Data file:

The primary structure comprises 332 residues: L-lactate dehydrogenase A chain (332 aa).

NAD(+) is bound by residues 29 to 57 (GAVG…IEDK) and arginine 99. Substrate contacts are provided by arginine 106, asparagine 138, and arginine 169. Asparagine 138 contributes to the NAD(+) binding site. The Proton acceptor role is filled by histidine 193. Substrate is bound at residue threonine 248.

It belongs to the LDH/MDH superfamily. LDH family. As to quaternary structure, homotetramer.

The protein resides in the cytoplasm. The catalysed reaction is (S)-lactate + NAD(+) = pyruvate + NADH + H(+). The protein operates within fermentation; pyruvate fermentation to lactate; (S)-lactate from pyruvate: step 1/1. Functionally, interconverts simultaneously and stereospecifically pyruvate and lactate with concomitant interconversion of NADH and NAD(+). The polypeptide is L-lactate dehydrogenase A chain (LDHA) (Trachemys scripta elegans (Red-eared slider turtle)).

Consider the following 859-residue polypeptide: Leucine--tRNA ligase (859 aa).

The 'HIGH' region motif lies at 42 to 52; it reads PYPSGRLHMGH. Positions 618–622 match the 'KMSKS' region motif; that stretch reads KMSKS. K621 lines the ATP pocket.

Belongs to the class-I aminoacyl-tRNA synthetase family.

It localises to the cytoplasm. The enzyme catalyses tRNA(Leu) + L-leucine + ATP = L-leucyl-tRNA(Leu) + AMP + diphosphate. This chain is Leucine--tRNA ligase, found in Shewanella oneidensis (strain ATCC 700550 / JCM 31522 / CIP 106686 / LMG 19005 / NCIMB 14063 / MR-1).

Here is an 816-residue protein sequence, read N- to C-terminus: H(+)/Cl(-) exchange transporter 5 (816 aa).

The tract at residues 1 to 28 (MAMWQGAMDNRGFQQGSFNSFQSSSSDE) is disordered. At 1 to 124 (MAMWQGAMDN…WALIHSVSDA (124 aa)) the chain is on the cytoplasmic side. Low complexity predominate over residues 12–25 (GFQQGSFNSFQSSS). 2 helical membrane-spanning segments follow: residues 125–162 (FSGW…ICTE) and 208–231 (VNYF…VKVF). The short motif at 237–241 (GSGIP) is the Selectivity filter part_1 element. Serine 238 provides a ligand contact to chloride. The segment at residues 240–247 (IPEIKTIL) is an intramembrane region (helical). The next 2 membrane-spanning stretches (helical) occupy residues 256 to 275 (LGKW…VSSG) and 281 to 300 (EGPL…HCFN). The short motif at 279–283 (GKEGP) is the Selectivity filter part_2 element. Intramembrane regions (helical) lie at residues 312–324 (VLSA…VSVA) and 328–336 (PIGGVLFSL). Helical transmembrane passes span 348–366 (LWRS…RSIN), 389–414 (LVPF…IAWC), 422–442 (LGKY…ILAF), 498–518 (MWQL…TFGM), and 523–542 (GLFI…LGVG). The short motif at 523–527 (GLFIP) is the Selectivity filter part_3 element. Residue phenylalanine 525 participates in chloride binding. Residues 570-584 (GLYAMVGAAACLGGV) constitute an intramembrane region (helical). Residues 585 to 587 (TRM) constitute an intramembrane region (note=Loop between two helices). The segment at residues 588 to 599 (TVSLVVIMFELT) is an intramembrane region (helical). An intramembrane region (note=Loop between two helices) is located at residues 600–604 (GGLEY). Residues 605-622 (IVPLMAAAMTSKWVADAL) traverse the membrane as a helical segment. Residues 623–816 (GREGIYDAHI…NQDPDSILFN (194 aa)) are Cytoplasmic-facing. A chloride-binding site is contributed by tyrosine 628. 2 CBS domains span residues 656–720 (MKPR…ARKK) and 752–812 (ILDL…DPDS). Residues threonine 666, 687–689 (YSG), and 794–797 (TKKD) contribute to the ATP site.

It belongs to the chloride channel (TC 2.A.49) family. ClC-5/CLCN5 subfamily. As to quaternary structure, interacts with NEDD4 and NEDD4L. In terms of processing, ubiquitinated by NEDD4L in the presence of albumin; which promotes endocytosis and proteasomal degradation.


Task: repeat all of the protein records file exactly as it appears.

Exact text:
The primary structure comprises 332 residues: L-lactate dehydrogenase A chain (332 aa).

NAD(+) is bound by residues 29 to 57 (GAVG…IEDK) and arginine 99. Substrate contacts are provided by arginine 106, asparagine 138, and arginine 169. Asparagine 138 contributes to the NAD(+) binding site. The Proton acceptor role is filled by histidine 193. Substrate is bound at residue threonine 248.

It belongs to the LDH/MDH superfamily. LDH family. As to quaternary structure, homotetramer.

The protein resides in the cytoplasm. The catalysed reaction is (S)-lactate + NAD(+) = pyruvate + NADH + H(+). The protein operates within fermentation; pyruvate fermentation to lactate; (S)-lactate from pyruvate: step 1/1. Functionally, interconverts simultaneously and stereospecifically pyruvate and lactate with concomitant interconversion of NADH and NAD(+). The polypeptide is L-lactate dehydrogenase A chain (LDHA) (Trachemys scripta elegans (Red-eared slider turtle)).

Consider the following 859-residue polypeptide: Leucine--tRNA ligase (859 aa).

The 'HIGH' region motif lies at 42 to 52; it reads PYPSGRLHMGH. Positions 618–622 match the 'KMSKS' region motif; that stretch reads KMSKS. K621 lines the ATP pocket.

Belongs to the class-I aminoacyl-tRNA synthetase family.

It localises to the cytoplasm. The enzyme catalyses tRNA(Leu) + L-leucine + ATP = L-leucyl-tRNA(Leu) + AMP + diphosphate. This chain is Leucine--tRNA ligase, found in Shewanella oneidensis (strain ATCC 700550 / JCM 31522 / CIP 106686 / LMG 19005 / NCIMB 14063 / MR-1).

Here is an 816-residue protein sequence, read N- to C-terminus: H(+)/Cl(-) exchange transporter 5 (816 aa).

The tract at residues 1 to 28 (MAMWQGAMDNRGFQQGSFNSFQSSSSDE) is disordered. At 1 to 124 (MAMWQGAMDN…WALIHSVSDA (124 aa)) the chain is on the cytoplasmic side. Low complexity predominate over residues 12–25 (GFQQGSFNSFQSSS). 2 helical membrane-spanning segments follow: residues 125–162 (FSGW…ICTE) and 208–231 (VNYF…VKVF). The short motif at 237–241 (GSGIP) is the Selectivity filter part_1 element. Serine 238 provides a ligand contact to chloride. The segment at residues 240–247 (IPEIKTIL) is an intramembrane region (helical). The next 2 membrane-spanning stretches (helical) occupy residues 256 to 275 (LGKW…VSSG) and 281 to 300 (EGPL…HCFN). The short motif at 279–283 (GKEGP) is the Selectivity filter part_2 element. Intramembrane regions (helical) lie at residues 312–324 (VLSA…VSVA) and 328–336 (PIGGVLFSL). Helical transmembrane passes span 348–366 (LWRS…RSIN), 389–414 (LVPF…IAWC), 422–442 (LGKY…ILAF), 498–518 (MWQL…TFGM), and 523–542 (GLFI…LGVG). The short motif at 523–527 (GLFIP) is the Selectivity filter part_3 element. Residue phenylalanine 525 participates in chloride binding. Residues 570-584 (GLYAMVGAAACLGGV) constitute an intramembrane region (helical). Residues 585 to 587 (TRM) constitute an intramembrane region (note=Loop between two helices). The segment at residues 588 to 599 (TVSLVVIMFELT) is an intramembrane region (helical). An intramembrane region (note=Loop between two helices) is located at residues 600–604 (GGLEY). Residues 605-622 (IVPLMAAAMTSKWVADAL) traverse the membrane as a helical segment. Residues 623–816 (GREGIYDAHI…NQDPDSILFN (194 aa)) are Cytoplasmic-facing. A chloride-binding site is contributed by tyrosine 628. 2 CBS domains span residues 656–720 (MKPR…ARKK) and 752–812 (ILDL…DPDS). Residues threonine 666, 687–689 (YSG), and 794–797 (TKKD) contribute to the ATP site.

It belongs to the chloride channel (TC 2.A.49) family. ClC-5/CLCN5 subfamily. As to quaternary structure, interacts with NEDD4 and NEDD4L. In terms of processing, ubiquitinated by NEDD4L in the presence of albumin; which promotes endocytosis and proteasomal degradation.